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Study Finds Treating Parents for Anxiety Reduces Panic Attacks for their Children

Update Date: Oct 23, 2013 04:36 PM EDT
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Children can learn from adults really quickly, whether it is academic information or behavioral habits. In a new study, researchers examined the effects that parents with anxiety disorders have on their young and impressionable children. The researchers found that if parents got treated for their panic attacks, their children will be less likely to have them as well.

For this study, the researchers looked at 43 parents, 38 of them were mothers. All of the parents were diagnosed with parental panic disorder (PD) with or without agoraphobia, which is the fear of outdoor environments. There were 54 children involved in the study with 31 of them being girls. The children's mean age was 12 and the mean age of the mothers was 39.6 years. The researchers observed the parents and children's symptoms of psychopathology before and after they administered cognitive behavioral therapy (CBT) to treat the PD.

35 of the 43 parents received CBT while eight forgo treatment until the follow-up, which took place between four and 10 years after the treatment. During the follow-up, the researchers found that 96.7 percent of the people who received panic treatment, equivalent to 29 parents, were no longer diagnosed with PD. During the follow-up period, researchers noted that six parents did not undergo treatment. The researchers found that 66.7 percent of the people who never got treatment continued to have symptoms of PD. The team also found that the level of success parents had with their PD was tied to their children's anxiety. Children of parents who had success with the panic treatment had improved anxiety sensitivity and agoraphobic cognitions six years after their parents finished treatment.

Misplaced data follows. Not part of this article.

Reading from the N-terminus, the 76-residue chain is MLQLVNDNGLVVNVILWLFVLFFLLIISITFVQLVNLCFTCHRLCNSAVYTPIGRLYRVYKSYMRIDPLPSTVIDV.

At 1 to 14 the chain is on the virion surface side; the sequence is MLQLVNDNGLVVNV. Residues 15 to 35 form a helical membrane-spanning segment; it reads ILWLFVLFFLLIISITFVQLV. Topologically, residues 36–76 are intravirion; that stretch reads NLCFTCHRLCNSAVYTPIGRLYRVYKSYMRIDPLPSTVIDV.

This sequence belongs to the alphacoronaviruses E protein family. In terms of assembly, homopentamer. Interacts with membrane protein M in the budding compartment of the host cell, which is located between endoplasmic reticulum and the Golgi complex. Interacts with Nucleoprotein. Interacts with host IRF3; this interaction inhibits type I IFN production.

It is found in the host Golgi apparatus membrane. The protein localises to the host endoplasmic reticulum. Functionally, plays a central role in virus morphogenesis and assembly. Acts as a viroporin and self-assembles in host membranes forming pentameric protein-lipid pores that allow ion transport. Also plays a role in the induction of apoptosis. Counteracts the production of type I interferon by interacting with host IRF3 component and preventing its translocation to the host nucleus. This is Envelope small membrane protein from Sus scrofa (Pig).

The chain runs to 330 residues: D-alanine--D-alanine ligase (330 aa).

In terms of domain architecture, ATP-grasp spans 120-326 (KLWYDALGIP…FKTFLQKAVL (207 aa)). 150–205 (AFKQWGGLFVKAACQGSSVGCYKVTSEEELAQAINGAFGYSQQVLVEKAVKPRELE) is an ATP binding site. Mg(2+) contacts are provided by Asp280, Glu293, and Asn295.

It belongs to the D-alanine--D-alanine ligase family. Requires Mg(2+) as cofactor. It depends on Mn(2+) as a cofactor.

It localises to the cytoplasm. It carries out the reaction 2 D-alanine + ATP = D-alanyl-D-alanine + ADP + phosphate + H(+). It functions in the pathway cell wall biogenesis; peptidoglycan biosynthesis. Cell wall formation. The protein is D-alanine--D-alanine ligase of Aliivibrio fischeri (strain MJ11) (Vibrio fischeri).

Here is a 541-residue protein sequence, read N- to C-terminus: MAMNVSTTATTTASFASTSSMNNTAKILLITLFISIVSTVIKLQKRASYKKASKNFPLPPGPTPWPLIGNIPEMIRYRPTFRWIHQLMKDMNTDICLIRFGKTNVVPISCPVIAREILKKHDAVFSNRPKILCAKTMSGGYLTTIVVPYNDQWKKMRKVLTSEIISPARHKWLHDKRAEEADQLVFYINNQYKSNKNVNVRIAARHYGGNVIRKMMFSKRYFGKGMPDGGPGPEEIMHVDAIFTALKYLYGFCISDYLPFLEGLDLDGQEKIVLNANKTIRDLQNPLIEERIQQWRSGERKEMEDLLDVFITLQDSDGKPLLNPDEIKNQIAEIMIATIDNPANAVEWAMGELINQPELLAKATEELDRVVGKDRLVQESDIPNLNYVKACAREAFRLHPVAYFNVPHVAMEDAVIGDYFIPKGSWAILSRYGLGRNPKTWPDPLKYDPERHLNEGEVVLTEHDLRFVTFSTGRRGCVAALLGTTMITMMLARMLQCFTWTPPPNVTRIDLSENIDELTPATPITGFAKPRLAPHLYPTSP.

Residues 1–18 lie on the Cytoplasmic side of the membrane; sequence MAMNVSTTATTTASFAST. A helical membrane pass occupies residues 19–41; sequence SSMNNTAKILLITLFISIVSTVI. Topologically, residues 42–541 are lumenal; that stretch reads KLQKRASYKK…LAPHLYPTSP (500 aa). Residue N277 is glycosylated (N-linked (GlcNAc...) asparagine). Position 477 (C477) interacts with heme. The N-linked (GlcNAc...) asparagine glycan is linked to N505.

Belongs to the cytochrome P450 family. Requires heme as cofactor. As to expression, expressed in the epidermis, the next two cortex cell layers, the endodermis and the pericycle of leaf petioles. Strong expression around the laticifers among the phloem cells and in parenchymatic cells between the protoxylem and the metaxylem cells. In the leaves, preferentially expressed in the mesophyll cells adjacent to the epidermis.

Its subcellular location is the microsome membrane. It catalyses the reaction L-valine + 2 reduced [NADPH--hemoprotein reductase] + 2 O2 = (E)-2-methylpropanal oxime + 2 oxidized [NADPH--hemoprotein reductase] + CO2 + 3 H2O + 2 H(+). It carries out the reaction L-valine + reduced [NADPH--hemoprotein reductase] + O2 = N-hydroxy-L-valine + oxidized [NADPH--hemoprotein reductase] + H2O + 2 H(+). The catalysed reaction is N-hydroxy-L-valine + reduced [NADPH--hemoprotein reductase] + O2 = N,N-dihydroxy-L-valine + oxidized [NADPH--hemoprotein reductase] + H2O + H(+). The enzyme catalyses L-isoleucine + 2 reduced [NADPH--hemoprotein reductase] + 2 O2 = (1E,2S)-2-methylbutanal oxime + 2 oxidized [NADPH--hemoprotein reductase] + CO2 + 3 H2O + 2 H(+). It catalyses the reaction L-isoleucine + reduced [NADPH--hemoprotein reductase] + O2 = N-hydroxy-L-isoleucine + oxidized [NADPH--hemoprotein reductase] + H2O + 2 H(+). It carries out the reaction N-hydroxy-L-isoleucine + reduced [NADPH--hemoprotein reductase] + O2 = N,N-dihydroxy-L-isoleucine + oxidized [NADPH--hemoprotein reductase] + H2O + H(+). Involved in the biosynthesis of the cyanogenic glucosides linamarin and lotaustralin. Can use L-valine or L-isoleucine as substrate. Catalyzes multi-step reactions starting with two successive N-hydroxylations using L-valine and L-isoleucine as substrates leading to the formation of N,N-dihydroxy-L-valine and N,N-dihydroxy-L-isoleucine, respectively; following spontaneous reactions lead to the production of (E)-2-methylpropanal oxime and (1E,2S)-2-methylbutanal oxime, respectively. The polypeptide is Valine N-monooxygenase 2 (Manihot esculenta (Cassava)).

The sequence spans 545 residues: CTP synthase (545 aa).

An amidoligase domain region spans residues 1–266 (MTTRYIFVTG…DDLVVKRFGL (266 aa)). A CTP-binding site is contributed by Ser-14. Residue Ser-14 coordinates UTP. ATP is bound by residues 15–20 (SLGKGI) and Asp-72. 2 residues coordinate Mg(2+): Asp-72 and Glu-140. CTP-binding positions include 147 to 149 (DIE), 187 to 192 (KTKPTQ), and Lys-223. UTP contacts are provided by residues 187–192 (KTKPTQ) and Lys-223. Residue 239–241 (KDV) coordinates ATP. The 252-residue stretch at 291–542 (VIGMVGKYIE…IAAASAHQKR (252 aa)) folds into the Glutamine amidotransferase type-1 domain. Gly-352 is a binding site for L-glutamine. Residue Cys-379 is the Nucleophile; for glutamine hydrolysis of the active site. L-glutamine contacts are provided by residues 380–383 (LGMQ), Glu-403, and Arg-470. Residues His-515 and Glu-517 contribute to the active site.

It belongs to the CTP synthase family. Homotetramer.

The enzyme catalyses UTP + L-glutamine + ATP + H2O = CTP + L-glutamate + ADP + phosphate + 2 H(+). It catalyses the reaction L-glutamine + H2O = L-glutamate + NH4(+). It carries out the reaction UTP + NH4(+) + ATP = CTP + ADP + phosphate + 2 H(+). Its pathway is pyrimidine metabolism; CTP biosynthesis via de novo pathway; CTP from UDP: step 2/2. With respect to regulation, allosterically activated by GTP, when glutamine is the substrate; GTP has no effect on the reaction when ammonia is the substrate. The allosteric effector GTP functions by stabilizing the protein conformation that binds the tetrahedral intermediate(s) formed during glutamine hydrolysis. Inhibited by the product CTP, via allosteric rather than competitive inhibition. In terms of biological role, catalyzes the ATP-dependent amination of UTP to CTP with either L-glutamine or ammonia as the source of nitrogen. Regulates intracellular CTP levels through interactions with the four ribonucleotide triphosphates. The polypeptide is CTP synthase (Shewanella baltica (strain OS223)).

The researchers concluded that getting treated for PD successfully could improve the quality of life for children. The study, "Panic Treatment Reduces Children's Long-Term Psychopathology: A Prospective Longitudinal Study," was published in the Journal of Psychotherapy and Psychosomatics.

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